• Stop signing sick notes. Let’s face it, we hate policing the system anyway.

• Stop writing reports for the Department for Work and Pensions. We aren’t paid for most of them anyway.

• Stop attending CCG meetings. It’s a good excuse to be rid of the poisoned chalice.

• Stop providing any out-of-hours service. When A&E is on its knees, ministers might realise we already provide a 24/7 service.

• Stop signing cremation forms. Granted, this will be the least popular but it’s not risking any lives.

How much more will it take before we stand together, shoulder to shoulder, and fight our corner? For how much longer will we accept these contract impositions? We cannot allow this to continue. We must act… and the time is NOW.

Dr Shaba Nabi is a GP trainer in Bristol

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Readers' comments (49)

  • Vinci Ho

    Say this again,I would say the non-cooperative movement should start from those 'representing' us in CCGs. All GP commissioners walk out and resign .......

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  • Vinci Ho

    Respect your people but also respect your enemy. But as history always tells us(or if you are a fan of GOT) , the ferocity of any political conflict so often involved the 'rest of the family',especially the next generation ,the younger ones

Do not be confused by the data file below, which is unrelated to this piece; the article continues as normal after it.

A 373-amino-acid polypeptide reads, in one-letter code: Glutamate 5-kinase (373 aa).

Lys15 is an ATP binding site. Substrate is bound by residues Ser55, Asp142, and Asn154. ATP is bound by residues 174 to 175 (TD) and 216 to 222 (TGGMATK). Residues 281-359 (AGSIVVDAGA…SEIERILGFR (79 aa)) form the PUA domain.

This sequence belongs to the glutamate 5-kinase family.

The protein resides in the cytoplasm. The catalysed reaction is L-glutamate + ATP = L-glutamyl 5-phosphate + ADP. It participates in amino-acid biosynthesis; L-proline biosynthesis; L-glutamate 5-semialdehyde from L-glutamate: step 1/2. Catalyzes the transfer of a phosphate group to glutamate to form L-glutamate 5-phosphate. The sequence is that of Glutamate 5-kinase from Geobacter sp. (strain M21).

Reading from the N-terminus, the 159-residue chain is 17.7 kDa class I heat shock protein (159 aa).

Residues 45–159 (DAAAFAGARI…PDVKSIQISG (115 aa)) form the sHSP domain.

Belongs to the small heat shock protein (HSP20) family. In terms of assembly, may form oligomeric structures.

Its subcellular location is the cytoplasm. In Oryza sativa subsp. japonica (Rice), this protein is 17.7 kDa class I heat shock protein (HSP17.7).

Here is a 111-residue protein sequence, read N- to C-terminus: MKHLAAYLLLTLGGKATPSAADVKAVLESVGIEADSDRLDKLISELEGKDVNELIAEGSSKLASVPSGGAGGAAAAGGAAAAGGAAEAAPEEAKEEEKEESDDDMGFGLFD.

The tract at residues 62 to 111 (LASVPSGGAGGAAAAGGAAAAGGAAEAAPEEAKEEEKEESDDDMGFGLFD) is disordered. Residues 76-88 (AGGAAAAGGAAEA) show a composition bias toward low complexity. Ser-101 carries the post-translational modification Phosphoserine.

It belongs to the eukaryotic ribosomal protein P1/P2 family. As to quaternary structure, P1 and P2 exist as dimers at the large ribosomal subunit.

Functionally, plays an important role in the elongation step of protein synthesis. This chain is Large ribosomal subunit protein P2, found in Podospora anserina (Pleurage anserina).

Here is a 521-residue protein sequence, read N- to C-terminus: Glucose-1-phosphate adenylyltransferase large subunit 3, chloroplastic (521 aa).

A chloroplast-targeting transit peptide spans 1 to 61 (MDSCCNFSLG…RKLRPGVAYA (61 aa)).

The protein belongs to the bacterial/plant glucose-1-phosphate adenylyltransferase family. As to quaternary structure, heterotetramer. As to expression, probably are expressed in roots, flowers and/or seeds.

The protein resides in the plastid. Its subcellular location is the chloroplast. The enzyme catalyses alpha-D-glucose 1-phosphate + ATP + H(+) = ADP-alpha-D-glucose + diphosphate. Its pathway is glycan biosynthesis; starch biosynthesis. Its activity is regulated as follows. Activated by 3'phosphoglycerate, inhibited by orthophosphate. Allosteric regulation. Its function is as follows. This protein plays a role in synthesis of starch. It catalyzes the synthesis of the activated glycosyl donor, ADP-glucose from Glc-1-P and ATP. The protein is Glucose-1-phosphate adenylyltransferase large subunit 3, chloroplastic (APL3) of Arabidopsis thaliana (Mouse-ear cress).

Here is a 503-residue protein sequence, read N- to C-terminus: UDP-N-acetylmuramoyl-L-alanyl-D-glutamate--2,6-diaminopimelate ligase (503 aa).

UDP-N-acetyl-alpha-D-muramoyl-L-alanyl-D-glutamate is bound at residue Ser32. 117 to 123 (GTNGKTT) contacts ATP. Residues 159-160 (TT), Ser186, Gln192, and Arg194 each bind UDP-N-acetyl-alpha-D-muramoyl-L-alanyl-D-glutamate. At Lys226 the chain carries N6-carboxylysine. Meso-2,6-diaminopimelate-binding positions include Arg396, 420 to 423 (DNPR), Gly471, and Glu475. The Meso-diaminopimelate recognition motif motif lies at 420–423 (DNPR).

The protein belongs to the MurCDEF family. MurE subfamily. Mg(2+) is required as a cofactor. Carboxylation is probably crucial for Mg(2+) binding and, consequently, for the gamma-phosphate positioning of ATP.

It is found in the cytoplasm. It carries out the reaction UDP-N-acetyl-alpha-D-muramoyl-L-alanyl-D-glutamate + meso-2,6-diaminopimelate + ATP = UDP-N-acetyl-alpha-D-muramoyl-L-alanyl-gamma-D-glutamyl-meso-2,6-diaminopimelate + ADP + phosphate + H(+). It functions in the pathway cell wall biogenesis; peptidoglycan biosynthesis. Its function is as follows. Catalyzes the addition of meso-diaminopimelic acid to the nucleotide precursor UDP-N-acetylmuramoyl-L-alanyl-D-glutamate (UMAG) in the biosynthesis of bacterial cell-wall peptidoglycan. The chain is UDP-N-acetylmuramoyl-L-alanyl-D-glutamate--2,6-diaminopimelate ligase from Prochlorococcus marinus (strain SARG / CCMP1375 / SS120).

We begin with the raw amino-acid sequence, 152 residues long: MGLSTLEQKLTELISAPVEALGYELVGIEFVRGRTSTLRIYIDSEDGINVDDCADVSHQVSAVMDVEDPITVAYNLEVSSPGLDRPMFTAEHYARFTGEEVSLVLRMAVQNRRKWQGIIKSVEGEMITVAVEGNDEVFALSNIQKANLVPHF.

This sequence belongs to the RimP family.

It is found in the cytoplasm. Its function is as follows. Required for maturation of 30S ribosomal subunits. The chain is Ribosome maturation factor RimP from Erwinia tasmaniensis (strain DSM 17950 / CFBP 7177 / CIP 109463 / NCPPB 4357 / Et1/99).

OK.These politicians want to revenge on us because of the GP contract in 2004 but this does not provide the excuse to hurt our following generations. Nothing had moved me more last year when all these young people went on the streets in Hong Kong to protest against a government which has no interest in their future. Yes, you can get a low pay job but you never really have the chance to move up the scale(and the politicians take credit of how low the unemployment rate is).
    Of course, the bottom line is a purge;to wipe us out all together. The insult on us is beyond any limits. 'you can kill a scholar but you must not humiliate him/her'
    There is no place to spread the evil amongst our innocents.
    This is war and we must solidify..........

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  • Peter Swinyard

    One idea is one which I believe is still in the regulations. Demand to see a patient's Medical Card before any appointment or treatment is offered. Failure to show this will allow us to charge the patient and give a receipt which, in times of yore, would have been reimbursed by the Family Practitioners Authority (remember??) and deducted from our emoluments.